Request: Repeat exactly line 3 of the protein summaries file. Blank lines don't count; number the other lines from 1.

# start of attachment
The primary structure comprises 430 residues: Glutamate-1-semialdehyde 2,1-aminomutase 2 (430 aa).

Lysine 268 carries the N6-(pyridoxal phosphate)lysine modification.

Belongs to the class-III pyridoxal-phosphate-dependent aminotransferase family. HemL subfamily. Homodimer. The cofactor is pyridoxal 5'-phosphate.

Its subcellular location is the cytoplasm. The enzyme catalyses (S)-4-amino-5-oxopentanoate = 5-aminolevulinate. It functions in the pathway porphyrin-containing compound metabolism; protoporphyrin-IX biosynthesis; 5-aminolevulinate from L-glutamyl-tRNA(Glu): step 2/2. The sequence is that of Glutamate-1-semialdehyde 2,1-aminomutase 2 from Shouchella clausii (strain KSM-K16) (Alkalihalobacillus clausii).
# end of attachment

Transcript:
Belongs to the class-III pyridoxal-phosphate-dependent aminotransferase family. HemL subfamily. Homodimer. The cofactor is pyridoxal 5'-phosphate.